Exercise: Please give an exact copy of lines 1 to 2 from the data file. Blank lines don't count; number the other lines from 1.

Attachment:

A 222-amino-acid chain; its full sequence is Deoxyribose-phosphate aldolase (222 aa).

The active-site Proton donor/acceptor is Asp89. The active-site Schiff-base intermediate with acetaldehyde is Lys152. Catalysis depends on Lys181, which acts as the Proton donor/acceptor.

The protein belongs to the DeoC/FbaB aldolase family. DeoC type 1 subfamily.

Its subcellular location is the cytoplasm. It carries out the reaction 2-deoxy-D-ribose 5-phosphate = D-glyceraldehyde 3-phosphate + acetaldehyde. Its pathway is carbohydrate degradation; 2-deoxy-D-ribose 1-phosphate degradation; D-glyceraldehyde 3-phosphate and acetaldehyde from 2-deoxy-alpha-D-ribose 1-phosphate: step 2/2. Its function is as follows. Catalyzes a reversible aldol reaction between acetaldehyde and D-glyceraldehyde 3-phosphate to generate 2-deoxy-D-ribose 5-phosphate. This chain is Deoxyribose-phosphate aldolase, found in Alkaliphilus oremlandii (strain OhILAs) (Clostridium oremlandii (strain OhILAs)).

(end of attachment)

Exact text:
A 222-amino-acid chain; its full sequence is Deoxyribose-phosphate aldolase (222 aa).

The active-site Proton donor/acceptor is Asp89. The active-site Schiff-base intermediate with acetaldehyde is Lys152. Catalysis depends on Lys181, which acts as the Proton donor/acceptor.